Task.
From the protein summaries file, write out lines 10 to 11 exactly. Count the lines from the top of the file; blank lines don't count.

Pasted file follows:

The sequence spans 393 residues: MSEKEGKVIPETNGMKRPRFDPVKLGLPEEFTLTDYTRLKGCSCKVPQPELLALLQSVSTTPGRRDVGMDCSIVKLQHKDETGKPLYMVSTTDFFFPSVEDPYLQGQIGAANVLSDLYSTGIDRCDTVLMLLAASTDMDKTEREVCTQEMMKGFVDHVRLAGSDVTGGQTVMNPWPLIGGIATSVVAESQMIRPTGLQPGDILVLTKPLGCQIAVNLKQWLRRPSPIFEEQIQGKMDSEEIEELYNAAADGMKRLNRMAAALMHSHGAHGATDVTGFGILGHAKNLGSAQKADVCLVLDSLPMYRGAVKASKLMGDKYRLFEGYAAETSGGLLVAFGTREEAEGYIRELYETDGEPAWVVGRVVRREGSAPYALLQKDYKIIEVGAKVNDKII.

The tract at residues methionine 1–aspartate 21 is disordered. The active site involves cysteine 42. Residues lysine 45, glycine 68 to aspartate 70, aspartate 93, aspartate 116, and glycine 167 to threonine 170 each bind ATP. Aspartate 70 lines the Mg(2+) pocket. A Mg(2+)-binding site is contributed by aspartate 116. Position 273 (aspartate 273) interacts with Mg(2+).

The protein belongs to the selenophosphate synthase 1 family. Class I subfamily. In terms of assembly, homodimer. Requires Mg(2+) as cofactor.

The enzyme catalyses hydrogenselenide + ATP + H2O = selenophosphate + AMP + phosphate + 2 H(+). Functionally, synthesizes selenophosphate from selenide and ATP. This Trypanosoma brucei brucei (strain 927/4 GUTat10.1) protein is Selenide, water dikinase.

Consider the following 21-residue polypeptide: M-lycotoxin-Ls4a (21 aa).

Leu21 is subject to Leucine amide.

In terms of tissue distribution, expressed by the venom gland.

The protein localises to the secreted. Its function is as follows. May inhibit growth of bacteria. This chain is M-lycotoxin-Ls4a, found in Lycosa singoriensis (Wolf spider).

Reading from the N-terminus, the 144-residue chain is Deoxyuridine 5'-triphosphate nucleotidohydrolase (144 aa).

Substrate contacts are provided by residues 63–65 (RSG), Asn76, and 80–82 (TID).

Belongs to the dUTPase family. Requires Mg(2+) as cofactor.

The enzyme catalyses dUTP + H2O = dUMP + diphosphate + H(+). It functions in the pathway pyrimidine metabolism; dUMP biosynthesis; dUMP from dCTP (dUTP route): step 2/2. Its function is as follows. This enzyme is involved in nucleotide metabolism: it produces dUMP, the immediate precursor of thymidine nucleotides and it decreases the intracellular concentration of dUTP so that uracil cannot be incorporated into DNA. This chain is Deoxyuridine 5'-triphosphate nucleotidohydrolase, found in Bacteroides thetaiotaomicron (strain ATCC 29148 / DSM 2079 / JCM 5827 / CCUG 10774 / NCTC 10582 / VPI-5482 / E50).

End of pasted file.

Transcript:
Substrate contacts are provided by residues 63–65 (RSG), Asn76, and 80–82 (TID).

Belongs to the dUTPase family. Requires Mg(2+) as cofactor.